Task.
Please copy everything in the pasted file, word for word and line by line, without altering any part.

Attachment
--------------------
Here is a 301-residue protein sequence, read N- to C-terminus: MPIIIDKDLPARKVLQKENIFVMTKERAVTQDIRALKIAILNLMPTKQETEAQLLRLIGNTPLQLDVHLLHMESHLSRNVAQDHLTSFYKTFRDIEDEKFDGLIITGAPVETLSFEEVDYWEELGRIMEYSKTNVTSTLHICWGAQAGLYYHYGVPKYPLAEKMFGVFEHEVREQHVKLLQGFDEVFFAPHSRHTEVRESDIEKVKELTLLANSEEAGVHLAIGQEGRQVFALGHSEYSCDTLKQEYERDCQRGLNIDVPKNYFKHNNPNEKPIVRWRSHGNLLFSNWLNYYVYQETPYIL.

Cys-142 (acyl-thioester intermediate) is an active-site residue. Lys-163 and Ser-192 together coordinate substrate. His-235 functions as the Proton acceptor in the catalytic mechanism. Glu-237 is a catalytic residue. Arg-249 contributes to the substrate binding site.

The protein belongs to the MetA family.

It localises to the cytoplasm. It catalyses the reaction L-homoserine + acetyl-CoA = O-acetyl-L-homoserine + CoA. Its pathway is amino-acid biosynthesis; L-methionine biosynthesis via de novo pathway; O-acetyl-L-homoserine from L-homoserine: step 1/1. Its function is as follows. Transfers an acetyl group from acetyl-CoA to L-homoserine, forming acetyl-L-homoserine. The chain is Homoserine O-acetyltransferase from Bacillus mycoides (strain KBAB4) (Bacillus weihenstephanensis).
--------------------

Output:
Here is a 301-residue protein sequence, read N- to C-terminus: MPIIIDKDLPARKVLQKENIFVMTKERAVTQDIRALKIAILNLMPTKQETEAQLLRLIGNTPLQLDVHLLHMESHLSRNVAQDHLTSFYKTFRDIEDEKFDGLIITGAPVETLSFEEVDYWEELGRIMEYSKTNVTSTLHICWGAQAGLYYHYGVPKYPLAEKMFGVFEHEVREQHVKLLQGFDEVFFAPHSRHTEVRESDIEKVKELTLLANSEEAGVHLAIGQEGRQVFALGHSEYSCDTLKQEYERDCQRGLNIDVPKNYFKHNNPNEKPIVRWRSHGNLLFSNWLNYYVYQETPYIL.

Cys-142 (acyl-thioester intermediate) is an active-site residue. Lys-163 and Ser-192 together coordinate substrate. His-235 functions as the Proton acceptor in the catalytic mechanism. Glu-237 is a catalytic residue. Arg-249 contributes to the substrate binding site.

The protein belongs to the MetA family.

It localises to the cytoplasm. It catalyses the reaction L-homoserine + acetyl-CoA = O-acetyl-L-homoserine + CoA. Its pathway is amino-acid biosynthesis; L-methionine biosynthesis via de novo pathway; O-acetyl-L-homoserine from L-homoserine: step 1/1. Its function is as follows. Transfers an acetyl group from acetyl-CoA to L-homoserine, forming acetyl-L-homoserine. The chain is Homoserine O-acetyltransferase from Bacillus mycoides (strain KBAB4) (Bacillus weihenstephanensis).